Arnold roundabout set for bid
A RENDERING of what the planned roundabout on Arnold Drive at Hanna Boys Center would look like once completed.
The proposed – and sometimes reviled – Arnold Drive roundabout at Agua Caliente Road is on schedule and could go out for bids around the first of the year.
Last Tuesday, Sept. 11, the Sonoma County Board of Supervisors adopted a resolution for a mitigated negative declaration approving environmental documents and the $2.1 million project.
Tom O’Kane, the county’s deputy director of Transportation and Public Works, said he expects to put the project out to bid around the first of the year, and that bids are usually advertised for about 90 days. That would mean, depending on weather, construction could start on the project in April or May of 2013.
This project is being funded from a combination of Proposition 1B, Measure M and Sonoma Valley Traffic Mitigation funds. Proposition 1B was a transportation bond approved by voters statewide in 2006, while Measure M was a quarter-cent sales tax approved by county voters in 2004.
The roundabout would replace a four-way stop.
The property on the west side of the proposed roundabout belongs to Hanna Boys Center, which will realign its driveway to Agua Caliente Road as part of its $15 million capital improvement project.
According to the resolution, the roundabout is designed to accommodate truck-turning movements by including rounded, or “traversable” curbs on the edge of the center island and truck apron. Native vegetation would be included in the center island, roadside trees would be retained where feasible and trees to be removed will be replaced with native oak trees and shrubs within the public right-of-way where space allows.
The existing road shoulder of Arnold Drive and Agua Caliente Road will connect to the roundabout with a new 10-foot-wide, paved bike/pedestrian pathway. The new bike/pedestrian pathway is separated from the vehicular travel lanes that form the roundabout with 6-inch high curbs.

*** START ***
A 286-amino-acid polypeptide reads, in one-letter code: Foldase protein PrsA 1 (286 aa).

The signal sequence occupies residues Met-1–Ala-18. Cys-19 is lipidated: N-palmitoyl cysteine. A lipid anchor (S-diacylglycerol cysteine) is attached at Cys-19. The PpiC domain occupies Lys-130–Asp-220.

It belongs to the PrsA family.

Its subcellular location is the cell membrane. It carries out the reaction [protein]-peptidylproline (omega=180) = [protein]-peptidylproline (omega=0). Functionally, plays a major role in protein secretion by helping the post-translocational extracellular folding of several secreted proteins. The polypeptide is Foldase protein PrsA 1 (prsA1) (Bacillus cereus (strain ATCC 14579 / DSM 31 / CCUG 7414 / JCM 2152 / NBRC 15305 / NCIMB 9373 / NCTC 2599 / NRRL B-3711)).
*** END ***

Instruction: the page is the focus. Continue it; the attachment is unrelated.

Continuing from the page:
The area between the curb and path will be surfaced with cobblestone or stamped concrete, offering a visual, textural separation for bikes or pedestrians. These rough surface textures are purposely designed to alert pedestrians and cyclists of adjacent vehicular travel lanes.
Within the project limits, but beyond the shared sidewalk and bike path, Class II bike lanes will be constructed consistent with the Bikeways Plan. Splitter islands (separators) proposed in the middle of each vehicle travel lane would also be textured and include 6-inch-high curbs. These areas will not only separate the travel direction of vehicles, but also offer “refuges” for pedestrians crossing the roads, so that they only have to cross one direction of travel at a time.
When the matter was being considered by the Sonoma Valley Citizens Advisory Commission in July 2011, a number of audience members opposed the project citing possible safety issues, concerns about truck traffic and the spoiling of a rural road with what was termed an “urban solution.” But the project also had its supporters including one who wanted another roundabout “down at Bonneau’s.”